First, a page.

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Just see if you don’t long to move to Sonoma after spending time with Plats du Jour, a large, photographic book capturing Sonoma’s vibrancy. With a range of recipes from Sondra Bernstein’s beloved girl and the fig duo and Italian restaurant, Estate, the book journeys well beyond recipes. Sectioned by seasons, there’s highlights on wine, cheese, and produce, pairing possibilities, origins of foods, cocktail hour menus, and seasonal menus to recreate at home. Interspersed throughout are drink recipes, such as the perennially popular lavender mojito from girl and the fig. Photos and stories of trailblazing Sonoma farmers keep the reader rooted to a sense of place. Though the variety of info might initially seem disparate, it weaves into an inspiring whole urging one to seek out ingredients from their own farmers markets and entertain or cook inspired by the invigorating spirit behind Bernstein’s book and the artisans of Sonoma.

SWEET CREAM & SUGAR CONES – Kris Hoogerhyde, Anne Walker, Dabney Gough

Bi-Rite’s ice cream essentially needs no introduction. For those in San Francisco, it’s already an institution. For foodies nationally, the beloved market’s ice cream has been written up in most national food magazines, among the best ice creameries in the country. Thankfully this spring, founders Anne Walker and Kris Hoogerhyde, along with writer Dabney Gough, have released a book, Sweet Cream & Sugar Cones, sharing many of Bi-Rite’s lauded recipes (yes, their legendary salted caramel ice cream, which spawned dozens of imitations around the nation, is included), and many more besides, including sweets far beyond ice cream, from cookies to pie. The book is grouped in ingredient-themed sections like chocolate, coffee, vanilla, citrus or nuts. I take to the herbs and spices section with recipes like basil or peach leaf ice cream, picante galia melon pops, and my favorite Bi-Rite flavor of recent years, Ricanelas (cinnamon and Snickerdoodles). Having already tried a couple of the recipes, they are easy to follow, and, of course, delicious.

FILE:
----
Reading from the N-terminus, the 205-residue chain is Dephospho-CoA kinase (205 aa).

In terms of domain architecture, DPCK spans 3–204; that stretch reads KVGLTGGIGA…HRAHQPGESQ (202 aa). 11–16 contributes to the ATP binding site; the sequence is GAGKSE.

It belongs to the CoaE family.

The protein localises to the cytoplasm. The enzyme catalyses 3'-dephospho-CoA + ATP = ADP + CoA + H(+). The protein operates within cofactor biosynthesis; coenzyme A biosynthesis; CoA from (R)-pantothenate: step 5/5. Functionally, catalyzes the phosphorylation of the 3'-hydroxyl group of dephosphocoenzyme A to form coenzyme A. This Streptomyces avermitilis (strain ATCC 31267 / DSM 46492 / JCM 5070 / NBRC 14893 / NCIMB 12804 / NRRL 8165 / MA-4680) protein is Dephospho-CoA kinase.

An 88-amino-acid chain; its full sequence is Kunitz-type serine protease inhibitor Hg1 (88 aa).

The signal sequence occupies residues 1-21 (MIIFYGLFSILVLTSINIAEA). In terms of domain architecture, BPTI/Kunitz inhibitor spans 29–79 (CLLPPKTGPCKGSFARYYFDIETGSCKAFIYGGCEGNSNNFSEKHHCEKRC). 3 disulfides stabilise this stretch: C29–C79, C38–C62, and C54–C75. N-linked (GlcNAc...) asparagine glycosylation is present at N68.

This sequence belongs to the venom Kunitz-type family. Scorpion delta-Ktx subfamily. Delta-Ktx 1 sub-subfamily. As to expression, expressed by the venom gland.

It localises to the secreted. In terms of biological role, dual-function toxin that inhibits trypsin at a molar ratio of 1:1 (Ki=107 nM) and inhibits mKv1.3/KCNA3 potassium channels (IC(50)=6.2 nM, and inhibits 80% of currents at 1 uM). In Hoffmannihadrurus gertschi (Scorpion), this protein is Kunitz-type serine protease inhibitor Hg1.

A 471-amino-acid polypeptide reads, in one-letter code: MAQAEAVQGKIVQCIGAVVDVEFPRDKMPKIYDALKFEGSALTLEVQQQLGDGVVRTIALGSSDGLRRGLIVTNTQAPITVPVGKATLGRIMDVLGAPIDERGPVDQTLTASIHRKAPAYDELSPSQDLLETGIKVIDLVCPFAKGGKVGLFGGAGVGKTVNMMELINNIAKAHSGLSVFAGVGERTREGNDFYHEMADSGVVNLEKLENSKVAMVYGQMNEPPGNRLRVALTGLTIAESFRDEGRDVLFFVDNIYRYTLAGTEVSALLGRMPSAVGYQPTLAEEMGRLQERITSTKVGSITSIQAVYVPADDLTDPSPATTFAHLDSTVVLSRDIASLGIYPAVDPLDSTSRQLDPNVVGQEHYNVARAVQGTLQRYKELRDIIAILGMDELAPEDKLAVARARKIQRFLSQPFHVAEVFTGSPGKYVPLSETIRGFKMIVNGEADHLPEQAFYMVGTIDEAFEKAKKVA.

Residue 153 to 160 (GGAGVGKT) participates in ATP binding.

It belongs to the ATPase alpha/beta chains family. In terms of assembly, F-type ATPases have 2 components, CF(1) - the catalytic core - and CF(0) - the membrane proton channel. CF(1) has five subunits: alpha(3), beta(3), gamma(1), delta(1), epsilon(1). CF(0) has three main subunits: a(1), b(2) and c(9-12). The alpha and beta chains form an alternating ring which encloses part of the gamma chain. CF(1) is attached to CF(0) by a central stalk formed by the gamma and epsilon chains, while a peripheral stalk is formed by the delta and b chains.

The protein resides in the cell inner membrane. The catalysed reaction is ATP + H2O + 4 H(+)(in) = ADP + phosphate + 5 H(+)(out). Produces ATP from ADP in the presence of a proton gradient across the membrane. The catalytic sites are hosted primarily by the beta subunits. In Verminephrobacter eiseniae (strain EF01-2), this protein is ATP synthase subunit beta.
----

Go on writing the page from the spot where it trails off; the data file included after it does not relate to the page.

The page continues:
Sunset has cornered DIY gardening and cooking for decades in their magazine and cookbooks, with recipes and step-by-step gardening instructions. Their latest book, Edible Garden Cookbook, just out this spring, is another winner with accessible recipes, growing-harvesting-storage-cooking tips and varietal lists on a wealth of vegetables (from peas to cucumbers), herbs (mint to thyme), and fruits (melons to stone fruit). Creative recipe twists enliven everyday dishes like an icebox salad layered in a casserole dish or kabocha squash filled with Arabic lamb stew.

Review by Andi Berlin http://dinnerwithandi.blogspot.com

Chasing the elusive paycheck is a tiresome routine, but at least it’ll taste good with the new BrokeAss Gourmet cookbook from San Franciscan Gabi Moskowitz (not to be confused with Broke-Ass Stuart.) The former kindergarten teacher-turned-caterer-turned-Internet-celebrity founded the website BrokeAss Gourmet after seeing friends laid off from tech jobs and eating junk. Taking a conversational, gal-pal tone, Gabi guides us through the essentials of running an eclectic kitchen – from stocking a full pantry to boosting cheap proteins with flavorful sauces. Recipes like vegetable lasagna with wonton wrappers demonstrate her craftiness. The book is high on kitsch: rather than photographs, illustrations of animals stand beside cheeky anecdotes (“Because bacon really does make everything better.”) Moskowitz paints a vivid Bay Area landscape, adapting several recipes from ethnic joints and buzzy spots like Bakesale Betty. And if she relies too heavily on sriracha sauce, forgive her. When you’ve got to shove off to work early morning after morning, it’s often the call of the rooster that gets you going.